The genus Anacampseros used to have a larger number of species. It has now been split in 3 genus: Anacampseros and Avonia from South Africa, and Grahamia with species in the Americas and Australia. These are great plants for dish gardens or used as a ground cover. Anacampseros is the ancient name for an herb that was supposed to restore lost love.
Anacampseros form clumping rosettes of succulent leaves. They develop a small caudex as they age.
The flowers come from time to time in late spring or summer, and they open on sunny days only. They are self-fertile and produce seeds in a cup or upright filaments. They are mildly fragrant and quite showy.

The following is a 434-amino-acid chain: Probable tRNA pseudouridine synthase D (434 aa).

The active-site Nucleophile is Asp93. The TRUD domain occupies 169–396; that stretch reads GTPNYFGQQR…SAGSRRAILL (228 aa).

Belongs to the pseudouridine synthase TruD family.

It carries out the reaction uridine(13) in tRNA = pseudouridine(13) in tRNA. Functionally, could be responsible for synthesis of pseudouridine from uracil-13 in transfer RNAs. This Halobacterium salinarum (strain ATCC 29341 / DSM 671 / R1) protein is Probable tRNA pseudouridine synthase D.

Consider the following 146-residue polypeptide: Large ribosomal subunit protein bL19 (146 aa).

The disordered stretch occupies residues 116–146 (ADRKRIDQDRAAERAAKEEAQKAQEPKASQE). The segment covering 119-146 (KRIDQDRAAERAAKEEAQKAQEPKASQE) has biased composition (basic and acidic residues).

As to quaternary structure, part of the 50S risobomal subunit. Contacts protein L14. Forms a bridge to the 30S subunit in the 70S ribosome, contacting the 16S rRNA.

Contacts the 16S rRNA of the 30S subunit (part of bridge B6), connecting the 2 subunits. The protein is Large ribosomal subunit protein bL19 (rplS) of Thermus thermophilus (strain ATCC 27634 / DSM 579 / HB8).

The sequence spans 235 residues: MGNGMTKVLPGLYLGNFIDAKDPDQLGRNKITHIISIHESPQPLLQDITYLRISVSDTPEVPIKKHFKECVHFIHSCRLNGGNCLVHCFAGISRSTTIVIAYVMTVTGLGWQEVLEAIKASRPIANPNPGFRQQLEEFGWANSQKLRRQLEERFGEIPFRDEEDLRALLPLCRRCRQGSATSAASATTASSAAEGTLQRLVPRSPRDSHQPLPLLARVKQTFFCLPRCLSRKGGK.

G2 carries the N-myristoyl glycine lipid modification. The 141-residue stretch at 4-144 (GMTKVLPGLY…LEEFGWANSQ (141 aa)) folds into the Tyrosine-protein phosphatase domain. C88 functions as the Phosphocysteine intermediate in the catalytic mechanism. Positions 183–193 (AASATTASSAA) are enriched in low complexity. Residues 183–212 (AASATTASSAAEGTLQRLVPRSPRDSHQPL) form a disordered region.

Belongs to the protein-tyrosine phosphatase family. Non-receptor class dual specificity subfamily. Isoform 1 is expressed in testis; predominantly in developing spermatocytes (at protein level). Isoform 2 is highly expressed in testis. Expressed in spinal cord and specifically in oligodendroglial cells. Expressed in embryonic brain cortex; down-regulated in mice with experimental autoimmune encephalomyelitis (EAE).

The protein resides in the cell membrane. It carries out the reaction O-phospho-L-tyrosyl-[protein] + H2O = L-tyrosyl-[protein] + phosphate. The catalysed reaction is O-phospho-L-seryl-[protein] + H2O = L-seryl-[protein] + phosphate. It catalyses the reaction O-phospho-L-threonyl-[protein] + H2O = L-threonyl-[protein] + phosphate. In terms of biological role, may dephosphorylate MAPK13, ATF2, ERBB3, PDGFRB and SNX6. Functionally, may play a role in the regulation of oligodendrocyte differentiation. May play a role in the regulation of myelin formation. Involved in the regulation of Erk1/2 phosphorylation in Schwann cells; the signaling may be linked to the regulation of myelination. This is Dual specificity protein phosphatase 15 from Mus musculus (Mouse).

Hardiness zones 9-11, (-5°C/25°F, 4°C/40°F). They won't take any frost. During the winter months, nighttime temperature is allowed to drop to 48°F (9°C), with daytime temperatures typically in the mid 50’s (12°C). During this period water is restricted to only enough to keep the leaves from shriveling. In early spring, watering is resumed.
Anacampseros need full sun to partial shade, with a well-drained soil mix. Use a soil mix consisting of equal parts of loam and sand with small gravel added to insure good drainage. Water well the plant and then allow to dry thoroughly before watering again. Fertilize them twice during the growing season (in early spring and in late summer) with a balanced fertilizer diluted to ½ the strength recommended on the label.